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|Title:||Rapid serial diluting biomicrofluidic provides EC50 in minutes||Authors:||Stuckey, David C.
Steele, Terry W. J.
Chen, Jian Lin
|Issue Date:||2019||Source:||Ortiz, R., Chen, J. L., Stuckey, D. C., & Steele, T. W. (2019). Rapid serial diluting biomicrofluidic provides EC50 in minutes. Micro and Nano Engineering, 2, 92-103. doi:10.1016/j.mne.2019.02.002||Series/Report no.:||Micro and Nano Engineering||Abstract:||Complex water effluents pose a toxicity risk to biological wastewater treatments and environmental discharge. Dynamic sampling and risk assessment of effluents would mitigate downstream hazards, but few methods are available to assess microorganism toxicity on the minute timescale. To rapidly evaluate unknown aqueous effluents, a segmented-flow microfluidic device is refined for real-time gross toxicity detection and quantification. A microfluidic chip integrating a magnetic stirrer for serial dilution is demonstrated to rapidly determine EC50 values of known and unknown toxicants, where 100 nL samples are suspended into a continuous oil phase with no interfering surfactants. A five logarithmic dilution sequence is evaluated in <5 min, enabling feedback for dynamic processes e.g. dilution, ion exchange, or absorbant treatments. The resazurin-based assay is refined from traditional laboratory procedures to reduce sample volume and response time, with the advantages of short toxicant exposure (< 30 s), high density bacteria (10^7 cell/mL), and continuous mixing in an oxygen-free medium. Simple scaling of the stirred chamber volume from 1 to 30 μL adjusts the number of samples from 100 to 2500 dilution droplets, respectively. A detailed analysis of the resazurin kinetics suggests the presence of two or more enzymes with distinct Michaelis constants. Enzyme kinetics and the resazurin reduction rate is dependent on growth phase and EC50 inhibition by mercury > zinc > copper > nickel cations. Resazurin concentration of 10 μM is optimal for Enterococcus faecalis at 0.1 optical density. The adaptable method is transferable to other microorganisms, such as common baker's yeast, Saccharomyces cerevisiae, where the resazurin reduction rate is 30% of Enterococcus faecalis (4 nM/s vs. 13 nM/s per 100 nL droplet). Zinc and nickel cations are observed to increase the base resazurin reduction rate of baker's yeast by 25%, whereas copper is found to be more cytotoxic than mercury cations.||URI:||https://hdl.handle.net/10356/91256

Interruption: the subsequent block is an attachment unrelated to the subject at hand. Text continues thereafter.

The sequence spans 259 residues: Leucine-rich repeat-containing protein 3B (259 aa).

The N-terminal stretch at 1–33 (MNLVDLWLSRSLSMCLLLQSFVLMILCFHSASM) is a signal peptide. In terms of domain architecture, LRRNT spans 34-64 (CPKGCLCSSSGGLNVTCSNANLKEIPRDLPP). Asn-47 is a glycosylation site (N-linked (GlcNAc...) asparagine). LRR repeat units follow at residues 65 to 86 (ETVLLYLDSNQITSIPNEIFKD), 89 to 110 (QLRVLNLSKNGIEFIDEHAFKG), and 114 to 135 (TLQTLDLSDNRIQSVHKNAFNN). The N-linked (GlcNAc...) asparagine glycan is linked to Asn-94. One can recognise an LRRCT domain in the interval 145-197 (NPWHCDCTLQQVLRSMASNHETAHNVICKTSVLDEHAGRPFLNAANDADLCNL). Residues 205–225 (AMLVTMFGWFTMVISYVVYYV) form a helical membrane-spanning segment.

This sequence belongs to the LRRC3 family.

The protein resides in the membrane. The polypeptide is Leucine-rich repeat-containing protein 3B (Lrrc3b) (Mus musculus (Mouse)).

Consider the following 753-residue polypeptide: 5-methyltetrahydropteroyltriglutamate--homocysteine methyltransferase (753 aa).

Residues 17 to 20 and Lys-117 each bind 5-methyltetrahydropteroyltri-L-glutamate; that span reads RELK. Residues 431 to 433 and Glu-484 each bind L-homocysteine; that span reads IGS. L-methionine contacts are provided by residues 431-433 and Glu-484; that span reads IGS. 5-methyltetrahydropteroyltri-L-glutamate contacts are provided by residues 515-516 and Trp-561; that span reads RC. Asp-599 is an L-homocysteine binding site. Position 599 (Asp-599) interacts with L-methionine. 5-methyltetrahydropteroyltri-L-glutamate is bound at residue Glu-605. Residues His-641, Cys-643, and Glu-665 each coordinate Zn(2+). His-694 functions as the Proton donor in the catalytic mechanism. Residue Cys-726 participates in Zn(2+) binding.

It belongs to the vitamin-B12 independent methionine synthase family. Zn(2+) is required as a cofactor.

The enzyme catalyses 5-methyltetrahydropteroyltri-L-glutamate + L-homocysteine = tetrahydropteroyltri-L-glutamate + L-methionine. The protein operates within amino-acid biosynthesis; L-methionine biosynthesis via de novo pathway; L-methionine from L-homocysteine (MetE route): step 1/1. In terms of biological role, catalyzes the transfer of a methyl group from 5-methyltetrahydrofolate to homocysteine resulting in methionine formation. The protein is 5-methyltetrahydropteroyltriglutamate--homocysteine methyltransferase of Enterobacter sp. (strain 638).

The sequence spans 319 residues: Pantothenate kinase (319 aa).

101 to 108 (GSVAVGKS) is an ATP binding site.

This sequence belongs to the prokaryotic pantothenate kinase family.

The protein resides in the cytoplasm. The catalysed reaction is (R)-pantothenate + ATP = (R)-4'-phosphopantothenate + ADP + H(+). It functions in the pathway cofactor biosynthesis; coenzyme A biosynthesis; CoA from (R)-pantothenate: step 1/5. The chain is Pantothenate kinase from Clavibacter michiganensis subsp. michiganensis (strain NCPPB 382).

|DOI:||http://dx.doi.org/10.1016/j.mne.2019.02.002||Rights:||© 2019 Published by Elsevier B.V. This is an open access article under the CC BY license (http://creativecommons.org/licenses/BY/4.0/).||Fulltext Permission:||open||Fulltext Availability:||With Fulltext|
|Appears in Collections:||MSE Journal Articles|
NEWRI Journal Articles
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